• 9. Resource Allocator – A manager also needs to determine where organizational resources are best applied. This involves allocating funding, as well as assigning staff and other organizational resources.10. Negotiator – A manager may be needed to take part in, and direct, important negotiations his team, department, or organization. Skills of Manager In addition to fulfilling numerous roles the manager also need anumber of specific skills if he wants to be succeed. The mostfundamental management skills are technical. Interpersonal,conceptual, communication decision making and time managementskills. Figure: Managerial Skill (For All Level Managers)Technical Skills:Technical skills are the skills necessary to accomplish or understand thespecific kind of work being done in an organization. Technical skills areespecially important for first line managers. These managers spend
    • most of their time training subordinates and answering question aboutwork related problems. They must know how to perform tasks assignedto those they supervise if they are to be effective managers.Interpersonal Skills:Managers spend considerable time interacting with people both insideand outside the organization. For obvious reasons then the manageralso needs interpersonal skills- the ability to communicate with,understand and motivate both individuals and groups. As a managerclimbs the organizational ladder, he or she must be able to get alongwith subordinates, peers and those at higher level of the organization.Because of the multitude of roles manager must fulfill, a manager mustable to work with suppliers, customers, investors, and others outside ofthe organization. Although some managers have succeeded with poorinterpersonal skills, a manager who has good interpersonal skills islikely to be more successful.Conceptual Skills:Conceptual skills depend on the manager’s ability to think in theabstract. Managers need the mental capacity to understand the overallworking of the organization and its environment, to grasp how all thepart of the organization fit together, and view the organization in aholistic manner. This allows them to think strategically, to see the ‘bigpicture’, and to make broad based decisions that serve the overallorganization.
    • Diagnostic Skills:Successful managers also possess diagnostic skills, or skills that enablea manager to visualize the most appropriate response to a situation. Aphysician diagnoses a patient illness by analyzing symptoms anddetermining their probable cause. Similarly, a manager can diagnoseand analyze a problem in the organization by studying its symptomsand then developing a solution.Communication Skills:Communication skills refer to the manager’s ability both to effectivelyconvey ideas and information to others and to effectively receive ideasand information from others. This skills enable a manager to transmitideas to subordinates so that they know what is expected, tocoordinate work with peers and colleagues so that they work welltogether properly, and to keep higher level managers informed aboutwhat is going on. In addition, communication skills help the managerlisten to what others say and to understand real meaning behindletters, reports, and other written communication.Decision-Making Skills:Effective managers also have good decision making skills. Decisionmaking skills refers to the manager’s ability to correctly recognize anddefine problems and opportunities and to then select an appropriatecourse of action to solve the problems and capitalize on opportunities.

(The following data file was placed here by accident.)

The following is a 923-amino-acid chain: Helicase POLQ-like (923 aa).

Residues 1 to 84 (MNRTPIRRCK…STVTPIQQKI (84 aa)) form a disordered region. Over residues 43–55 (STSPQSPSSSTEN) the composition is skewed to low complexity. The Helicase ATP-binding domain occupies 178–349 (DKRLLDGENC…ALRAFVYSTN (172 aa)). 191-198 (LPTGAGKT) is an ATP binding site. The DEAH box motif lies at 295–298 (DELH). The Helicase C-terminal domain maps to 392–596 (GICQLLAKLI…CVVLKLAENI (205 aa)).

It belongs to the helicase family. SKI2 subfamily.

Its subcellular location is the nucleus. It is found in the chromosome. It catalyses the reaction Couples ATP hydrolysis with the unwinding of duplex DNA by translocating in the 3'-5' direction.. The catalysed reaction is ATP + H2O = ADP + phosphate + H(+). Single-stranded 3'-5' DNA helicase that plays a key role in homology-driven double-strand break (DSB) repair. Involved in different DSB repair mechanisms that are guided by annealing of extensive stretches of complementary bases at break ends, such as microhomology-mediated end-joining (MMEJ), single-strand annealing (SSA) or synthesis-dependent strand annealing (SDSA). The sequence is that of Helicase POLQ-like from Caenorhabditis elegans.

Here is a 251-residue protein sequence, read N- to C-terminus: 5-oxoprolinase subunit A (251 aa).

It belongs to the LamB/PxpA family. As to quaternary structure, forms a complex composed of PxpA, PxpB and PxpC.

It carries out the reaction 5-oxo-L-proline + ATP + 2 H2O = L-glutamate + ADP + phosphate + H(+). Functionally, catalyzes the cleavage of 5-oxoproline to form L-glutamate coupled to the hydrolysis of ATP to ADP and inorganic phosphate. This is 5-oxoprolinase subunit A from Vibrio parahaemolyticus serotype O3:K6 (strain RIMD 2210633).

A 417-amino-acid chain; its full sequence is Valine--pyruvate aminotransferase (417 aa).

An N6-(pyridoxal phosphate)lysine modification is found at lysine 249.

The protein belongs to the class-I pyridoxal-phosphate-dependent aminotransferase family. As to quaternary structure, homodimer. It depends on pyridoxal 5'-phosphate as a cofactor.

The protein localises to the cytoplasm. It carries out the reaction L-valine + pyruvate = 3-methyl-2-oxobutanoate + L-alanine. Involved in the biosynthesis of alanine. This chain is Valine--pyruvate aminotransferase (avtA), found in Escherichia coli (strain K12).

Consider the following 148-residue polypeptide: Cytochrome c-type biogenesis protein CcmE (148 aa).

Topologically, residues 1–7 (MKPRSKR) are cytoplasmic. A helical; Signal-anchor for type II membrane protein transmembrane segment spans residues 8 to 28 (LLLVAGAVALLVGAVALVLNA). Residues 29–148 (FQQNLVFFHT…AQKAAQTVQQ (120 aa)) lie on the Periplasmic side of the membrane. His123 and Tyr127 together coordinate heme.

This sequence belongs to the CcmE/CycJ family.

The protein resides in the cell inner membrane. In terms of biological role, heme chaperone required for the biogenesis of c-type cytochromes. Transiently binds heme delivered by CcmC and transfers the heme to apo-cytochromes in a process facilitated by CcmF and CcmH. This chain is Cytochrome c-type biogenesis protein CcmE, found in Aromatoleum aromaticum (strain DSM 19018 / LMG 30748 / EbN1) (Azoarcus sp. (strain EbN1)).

• No manager makes the right decision all the time. However, effectivemanagers make good decision most of the time. And when they domake a bad decision, they usually recognize their mistake quickly andthen make good decision to recover with as little cost or damage totheir organization as possible.Time-Management Skills:Finally, effective managers usually good time management skills. Timemanagement skills refer to the manager’s ability to prioritize work, towork effectively, and to delegate appropriately. As already noted,managers face many different pressures and challenges. It is too easyfor a manager to get bogged down doing work that can easily bepostponed or delegated to others. When this happens, unfortunately,more pressing and higher priority work may get neglected. Although above described skills are essential for managers, theirrelative importance tends to vary by level of managerial responsibility.Business and management educators are increasingly interested inhelping people acquire technical, human, and conceptual skills, anddevelop specific competencies, or specialized skills, which contribute tohigh performance in a management job. Following are some of theskills and personal characteristics:
    • Leadership — ability to influence others to perform tasksSelf-objectivity — ability to evaluate yourself realisticallyAnalytic thinking — ability to interpret and explain patterns ininformationBehavioral flexibility — ability to modify personal behavior toreact objectively rather than subjectively to accomplishorganizational goalsOral communication — ability to express ideas clearly in wordsWritten communication — ability to express ideas clearly inwritingPersonal impact — ability to create a good impression andinstill confidenceResistance to stress — ability to perform under stressfulconditionsTolerance for uncertainty — ability to perform in ambiguoussituations